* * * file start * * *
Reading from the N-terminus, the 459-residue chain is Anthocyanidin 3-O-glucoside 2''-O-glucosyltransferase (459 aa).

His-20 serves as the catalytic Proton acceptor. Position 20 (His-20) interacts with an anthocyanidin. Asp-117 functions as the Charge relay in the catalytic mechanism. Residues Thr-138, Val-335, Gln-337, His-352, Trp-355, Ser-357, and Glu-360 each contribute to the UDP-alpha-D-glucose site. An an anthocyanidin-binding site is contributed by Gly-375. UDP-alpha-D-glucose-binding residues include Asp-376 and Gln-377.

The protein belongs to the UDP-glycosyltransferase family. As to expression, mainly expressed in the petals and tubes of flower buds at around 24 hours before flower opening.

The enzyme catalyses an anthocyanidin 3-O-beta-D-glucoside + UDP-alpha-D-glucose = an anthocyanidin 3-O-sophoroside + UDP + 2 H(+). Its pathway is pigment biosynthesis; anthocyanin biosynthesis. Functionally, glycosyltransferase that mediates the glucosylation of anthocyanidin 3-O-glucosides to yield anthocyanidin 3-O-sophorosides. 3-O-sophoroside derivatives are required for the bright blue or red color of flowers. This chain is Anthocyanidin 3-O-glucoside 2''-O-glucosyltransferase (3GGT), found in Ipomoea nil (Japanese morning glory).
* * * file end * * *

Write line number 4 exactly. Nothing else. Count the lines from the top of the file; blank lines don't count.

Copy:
The enzyme catalyses an anthocyanidin 3-O-beta-D-glucoside + UDP-alpha-D-glucose = an anthocyanidin 3-O-sophoroside + UDP + 2 H(+). Its pathway is pigment biosynthesis; anthocyanin biosynthesis. Functionally, glycosyltransferase that mediates the glucosylation of anthocyanidin 3-O-glucosides to yield anthocyanidin 3-O-sophorosides. 3-O-sophoroside derivatives are required for the bright blue or red color of flowers. This chain is Anthocyanidin 3-O-glucoside 2''-O-glucosyltransferase (3GGT), found in Ipomoea nil (Japanese morning glory).